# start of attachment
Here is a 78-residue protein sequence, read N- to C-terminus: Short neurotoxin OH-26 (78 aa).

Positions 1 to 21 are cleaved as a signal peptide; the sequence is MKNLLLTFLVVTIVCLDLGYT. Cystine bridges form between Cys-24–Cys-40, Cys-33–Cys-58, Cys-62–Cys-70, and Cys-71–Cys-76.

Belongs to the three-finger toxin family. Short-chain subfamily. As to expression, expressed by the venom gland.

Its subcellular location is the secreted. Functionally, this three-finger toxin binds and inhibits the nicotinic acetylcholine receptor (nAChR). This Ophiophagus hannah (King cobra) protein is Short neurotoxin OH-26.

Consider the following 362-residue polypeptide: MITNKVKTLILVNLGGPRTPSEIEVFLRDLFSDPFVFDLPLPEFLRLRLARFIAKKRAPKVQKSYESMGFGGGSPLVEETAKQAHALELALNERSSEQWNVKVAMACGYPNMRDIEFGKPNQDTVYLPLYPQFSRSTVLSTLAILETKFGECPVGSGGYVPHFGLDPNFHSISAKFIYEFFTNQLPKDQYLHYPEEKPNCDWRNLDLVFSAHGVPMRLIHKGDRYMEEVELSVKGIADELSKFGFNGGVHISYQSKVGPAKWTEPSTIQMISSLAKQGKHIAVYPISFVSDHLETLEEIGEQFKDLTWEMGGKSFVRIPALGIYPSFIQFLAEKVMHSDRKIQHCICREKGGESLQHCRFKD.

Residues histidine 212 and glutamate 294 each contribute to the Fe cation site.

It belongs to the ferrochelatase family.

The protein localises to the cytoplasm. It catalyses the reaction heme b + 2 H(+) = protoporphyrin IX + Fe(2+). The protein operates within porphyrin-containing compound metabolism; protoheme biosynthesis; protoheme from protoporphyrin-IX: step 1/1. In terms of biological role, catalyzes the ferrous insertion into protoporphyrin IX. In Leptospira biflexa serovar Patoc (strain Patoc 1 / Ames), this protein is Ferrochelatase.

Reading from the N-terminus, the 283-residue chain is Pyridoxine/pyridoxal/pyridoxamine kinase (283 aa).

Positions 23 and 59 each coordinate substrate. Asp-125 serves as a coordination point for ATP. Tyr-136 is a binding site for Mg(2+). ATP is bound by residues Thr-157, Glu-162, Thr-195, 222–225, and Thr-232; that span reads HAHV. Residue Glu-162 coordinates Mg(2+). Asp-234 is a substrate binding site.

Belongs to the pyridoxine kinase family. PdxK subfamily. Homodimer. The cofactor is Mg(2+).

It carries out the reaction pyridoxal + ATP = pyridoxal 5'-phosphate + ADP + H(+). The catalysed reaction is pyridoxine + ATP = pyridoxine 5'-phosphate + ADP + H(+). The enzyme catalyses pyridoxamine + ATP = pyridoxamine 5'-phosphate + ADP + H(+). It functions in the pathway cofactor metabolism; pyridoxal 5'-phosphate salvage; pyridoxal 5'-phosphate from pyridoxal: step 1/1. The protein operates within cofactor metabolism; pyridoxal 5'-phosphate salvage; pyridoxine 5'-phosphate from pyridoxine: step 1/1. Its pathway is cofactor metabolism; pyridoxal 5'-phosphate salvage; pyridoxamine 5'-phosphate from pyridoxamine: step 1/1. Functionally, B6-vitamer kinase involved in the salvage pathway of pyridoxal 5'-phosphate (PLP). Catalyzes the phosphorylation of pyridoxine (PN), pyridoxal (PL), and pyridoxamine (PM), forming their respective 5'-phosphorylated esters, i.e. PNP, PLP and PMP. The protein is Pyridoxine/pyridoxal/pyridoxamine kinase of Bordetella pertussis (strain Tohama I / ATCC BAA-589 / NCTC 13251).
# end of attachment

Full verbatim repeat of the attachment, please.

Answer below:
Here is a 78-residue protein sequence, read N- to C-terminus: Short neurotoxin OH-26 (78 aa).

Positions 1 to 21 are cleaved as a signal peptide; the sequence is MKNLLLTFLVVTIVCLDLGYT. Cystine bridges form between Cys-24–Cys-40, Cys-33–Cys-58, Cys-62–Cys-70, and Cys-71–Cys-76.

Belongs to the three-finger toxin family. Short-chain subfamily. As to expression, expressed by the venom gland.

Its subcellular location is the secreted. Functionally, this three-finger toxin binds and inhibits the nicotinic acetylcholine receptor (nAChR). This Ophiophagus hannah (King cobra) protein is Short neurotoxin OH-26.

Consider the following 362-residue polypeptide: MITNKVKTLILVNLGGPRTPSEIEVFLRDLFSDPFVFDLPLPEFLRLRLARFIAKKRAPKVQKSYESMGFGGGSPLVEETAKQAHALELALNERSSEQWNVKVAMACGYPNMRDIEFGKPNQDTVYLPLYPQFSRSTVLSTLAILETKFGECPVGSGGYVPHFGLDPNFHSISAKFIYEFFTNQLPKDQYLHYPEEKPNCDWRNLDLVFSAHGVPMRLIHKGDRYMEEVELSVKGIADELSKFGFNGGVHISYQSKVGPAKWTEPSTIQMISSLAKQGKHIAVYPISFVSDHLETLEEIGEQFKDLTWEMGGKSFVRIPALGIYPSFIQFLAEKVMHSDRKIQHCICREKGGESLQHCRFKD.

Residues histidine 212 and glutamate 294 each contribute to the Fe cation site.

It belongs to the ferrochelatase family.

The protein localises to the cytoplasm. It catalyses the reaction heme b + 2 H(+) = protoporphyrin IX + Fe(2+). The protein operates within porphyrin-containing compound metabolism; protoheme biosynthesis; protoheme from protoporphyrin-IX: step 1/1. In terms of biological role, catalyzes the ferrous insertion into protoporphyrin IX. In Leptospira biflexa serovar Patoc (strain Patoc 1 / Ames), this protein is Ferrochelatase.

Reading from the N-terminus, the 283-residue chain is Pyridoxine/pyridoxal/pyridoxamine kinase (283 aa).

Positions 23 and 59 each coordinate substrate. Asp-125 serves as a coordination point for ATP. Tyr-136 is a binding site for Mg(2+). ATP is bound by residues Thr-157, Glu-162, Thr-195, 222–225, and Thr-232; that span reads HAHV. Residue Glu-162 coordinates Mg(2+). Asp-234 is a substrate binding site.

Belongs to the pyridoxine kinase family. PdxK subfamily. Homodimer. The cofactor is Mg(2+).

It carries out the reaction pyridoxal + ATP = pyridoxal 5'-phosphate + ADP + H(+). The catalysed reaction is pyridoxine + ATP = pyridoxine 5'-phosphate + ADP + H(+). The enzyme catalyses pyridoxamine + ATP = pyridoxamine 5'-phosphate + ADP + H(+). It functions in the pathway cofactor metabolism; pyridoxal 5'-phosphate salvage; pyridoxal 5'-phosphate from pyridoxal: step 1/1. The protein operates within cofactor metabolism; pyridoxal 5'-phosphate salvage; pyridoxine 5'-phosphate from pyridoxine: step 1/1. Its pathway is cofactor metabolism; pyridoxal 5'-phosphate salvage; pyridoxamine 5'-phosphate from pyridoxamine: step 1/1. Functionally, B6-vitamer kinase involved in the salvage pathway of pyridoxal 5'-phosphate (PLP). Catalyzes the phosphorylation of pyridoxine (PN), pyridoxal (PL), and pyridoxamine (PM), forming their respective 5'-phosphorylated esters, i.e. PNP, PLP and PMP. The protein is Pyridoxine/pyridoxal/pyridoxamine kinase of Bordetella pertussis (strain Tohama I / ATCC BAA-589 / NCTC 13251).